Up until the pandemic crisis, things had been very good in the self storage market with the expectation of moderate growth and performance in 2020.

After the financial crisis, which was in the 2007 thru 2010 period, the self storage sector has been in a period of high expansion and demand driven by a good economy. The global shut down and lack of an immediate medical solution to the pandemic have caused a great deal of pain across the financial spectrum as well as fear and uncertainty within the populace. The stock market is a real time metric of pricing, and since the crisis, value is down 20 percent. The following is a look at stock pricing for the top Self Storage REIT’s.

For analysis purposes let’s look at the pricing level of stocks when the Dow Jones Industrial Average (DJIA) was at a similar level as of today, which was in December 2018. The following chart summarizes that data. whatsnext-img3

In December 2018, the DJIA was around 23,327 and in April 2020 it is 23,435. Between 2018 and 2020 the compared pricing of REIT shares has ranged from -4.50% to +3.70% over the period.

These results do not seem too bad considering the state of the country. Granted we are removing the high valuations of 2019, but this view indicates that the sector has stabilizing elements that may be less impacted by the pandemic. And by removing the exuberance of the 2019 market, we have shown that prices/values have softened to near the end of 2018 levels. This is not a bad result compared to equities in other sectors.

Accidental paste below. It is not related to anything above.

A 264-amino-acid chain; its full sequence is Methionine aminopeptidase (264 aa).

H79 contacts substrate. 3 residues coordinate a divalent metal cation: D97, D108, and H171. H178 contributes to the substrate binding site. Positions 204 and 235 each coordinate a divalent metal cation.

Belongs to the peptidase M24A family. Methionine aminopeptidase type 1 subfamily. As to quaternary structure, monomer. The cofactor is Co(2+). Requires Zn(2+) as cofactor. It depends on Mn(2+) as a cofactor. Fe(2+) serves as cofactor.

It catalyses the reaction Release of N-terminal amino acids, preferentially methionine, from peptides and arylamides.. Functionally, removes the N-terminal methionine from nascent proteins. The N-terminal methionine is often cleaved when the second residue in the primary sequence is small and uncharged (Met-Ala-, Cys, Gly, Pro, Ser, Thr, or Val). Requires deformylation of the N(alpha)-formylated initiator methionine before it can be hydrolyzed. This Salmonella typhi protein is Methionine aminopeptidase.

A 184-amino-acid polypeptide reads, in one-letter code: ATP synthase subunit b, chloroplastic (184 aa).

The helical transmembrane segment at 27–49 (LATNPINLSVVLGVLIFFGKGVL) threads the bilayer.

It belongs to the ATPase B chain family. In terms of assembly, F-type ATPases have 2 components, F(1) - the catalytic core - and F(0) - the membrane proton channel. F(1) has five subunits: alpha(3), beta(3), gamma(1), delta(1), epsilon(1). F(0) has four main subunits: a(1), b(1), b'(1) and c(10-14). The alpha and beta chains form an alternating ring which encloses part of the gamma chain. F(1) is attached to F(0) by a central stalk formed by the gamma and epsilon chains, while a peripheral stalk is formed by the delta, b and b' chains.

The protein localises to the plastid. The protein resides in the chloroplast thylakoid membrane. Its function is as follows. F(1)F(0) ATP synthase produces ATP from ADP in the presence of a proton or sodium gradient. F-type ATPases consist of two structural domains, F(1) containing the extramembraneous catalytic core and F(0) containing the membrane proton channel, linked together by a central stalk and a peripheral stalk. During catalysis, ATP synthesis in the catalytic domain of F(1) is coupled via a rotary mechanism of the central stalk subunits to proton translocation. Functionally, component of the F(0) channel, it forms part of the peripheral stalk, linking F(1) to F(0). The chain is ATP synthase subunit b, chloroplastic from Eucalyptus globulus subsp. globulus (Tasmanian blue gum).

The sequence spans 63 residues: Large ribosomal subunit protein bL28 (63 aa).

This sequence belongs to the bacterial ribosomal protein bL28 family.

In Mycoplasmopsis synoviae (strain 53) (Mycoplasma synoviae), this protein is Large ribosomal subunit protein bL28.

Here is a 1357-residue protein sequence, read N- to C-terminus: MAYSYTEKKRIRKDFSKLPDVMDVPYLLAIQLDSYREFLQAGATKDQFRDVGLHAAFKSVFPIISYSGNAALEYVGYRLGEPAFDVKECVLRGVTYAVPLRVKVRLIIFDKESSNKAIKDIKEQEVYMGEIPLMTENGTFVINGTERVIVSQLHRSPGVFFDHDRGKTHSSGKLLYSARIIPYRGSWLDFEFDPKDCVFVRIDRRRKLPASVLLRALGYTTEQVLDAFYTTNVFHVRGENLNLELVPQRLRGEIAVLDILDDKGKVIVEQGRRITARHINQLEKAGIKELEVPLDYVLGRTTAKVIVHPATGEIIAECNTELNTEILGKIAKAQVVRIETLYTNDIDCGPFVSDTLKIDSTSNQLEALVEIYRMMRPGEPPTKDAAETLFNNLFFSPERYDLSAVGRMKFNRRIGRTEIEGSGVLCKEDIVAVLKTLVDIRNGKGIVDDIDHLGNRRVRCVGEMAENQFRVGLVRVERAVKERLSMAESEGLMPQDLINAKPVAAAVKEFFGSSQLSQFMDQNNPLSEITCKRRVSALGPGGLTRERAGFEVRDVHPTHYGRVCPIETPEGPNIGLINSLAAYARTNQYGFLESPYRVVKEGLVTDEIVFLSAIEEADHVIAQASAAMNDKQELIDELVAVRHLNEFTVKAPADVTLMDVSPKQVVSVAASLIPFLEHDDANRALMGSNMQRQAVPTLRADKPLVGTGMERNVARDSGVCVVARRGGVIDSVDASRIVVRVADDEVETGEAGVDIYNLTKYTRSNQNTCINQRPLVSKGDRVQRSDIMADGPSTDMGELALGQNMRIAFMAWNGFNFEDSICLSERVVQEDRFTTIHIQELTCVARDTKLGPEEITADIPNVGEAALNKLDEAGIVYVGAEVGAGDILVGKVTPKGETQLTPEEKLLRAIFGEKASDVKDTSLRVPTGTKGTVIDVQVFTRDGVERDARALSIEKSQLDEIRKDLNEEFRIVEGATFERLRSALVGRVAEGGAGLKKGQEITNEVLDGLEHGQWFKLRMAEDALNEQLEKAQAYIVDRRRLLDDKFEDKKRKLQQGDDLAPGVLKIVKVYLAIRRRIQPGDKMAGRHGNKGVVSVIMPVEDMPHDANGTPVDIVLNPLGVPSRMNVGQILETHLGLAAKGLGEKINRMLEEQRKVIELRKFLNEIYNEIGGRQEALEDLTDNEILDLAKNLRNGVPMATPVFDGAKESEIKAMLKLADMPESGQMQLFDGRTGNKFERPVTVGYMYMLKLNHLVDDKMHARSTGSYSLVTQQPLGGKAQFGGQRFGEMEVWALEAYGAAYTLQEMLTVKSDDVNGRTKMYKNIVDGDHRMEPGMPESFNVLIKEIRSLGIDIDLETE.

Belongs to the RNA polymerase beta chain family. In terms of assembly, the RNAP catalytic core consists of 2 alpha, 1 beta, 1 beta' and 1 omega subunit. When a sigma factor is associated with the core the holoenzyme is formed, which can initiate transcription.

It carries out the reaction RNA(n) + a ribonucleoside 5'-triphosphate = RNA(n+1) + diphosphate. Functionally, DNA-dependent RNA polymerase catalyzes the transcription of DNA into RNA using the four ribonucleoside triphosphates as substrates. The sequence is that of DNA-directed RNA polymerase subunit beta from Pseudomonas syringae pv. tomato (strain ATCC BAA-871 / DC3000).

The following shows the pricing and a similar comparison covering some of those companies that have been more heavily impacted by the pandemic.


In this sample the retail, restaurant, and hospitality markets are represented, and the stock prices are down between -25% to -69% for the compared periods.

As self storage has evolved over the past 50 years it has proved itself as a solid real estate investment asset and as a sophisticated solution to customer storage needs. The sector has faced challenges in the past and the current pandemic brings new pressures, but the sector will do much better than many others over the next 18 months.

Some Comments

  1. While the pandemic has been and remains an economic and human tragedy of historic proportions, the self-storage sector will come through pretty well with declines in rate and occupancy expected in the near term and recovery beyond.
  2. There needs to be and I’m certain, will be, a new development slow down and opportunities for consolidation and acquisitions may emerge.
  3. Like all enterprises in this environment, there will be operating modifications driven by government and the perception of users.
  4. A housing market slow down, higher unemployment, and consumer fear are all detriments to self-storage demand, but storage can be leased and used within minimal customer interaction and this is a benefit.

Thumbnail: Photo by Ricardo Esquivel from Pexels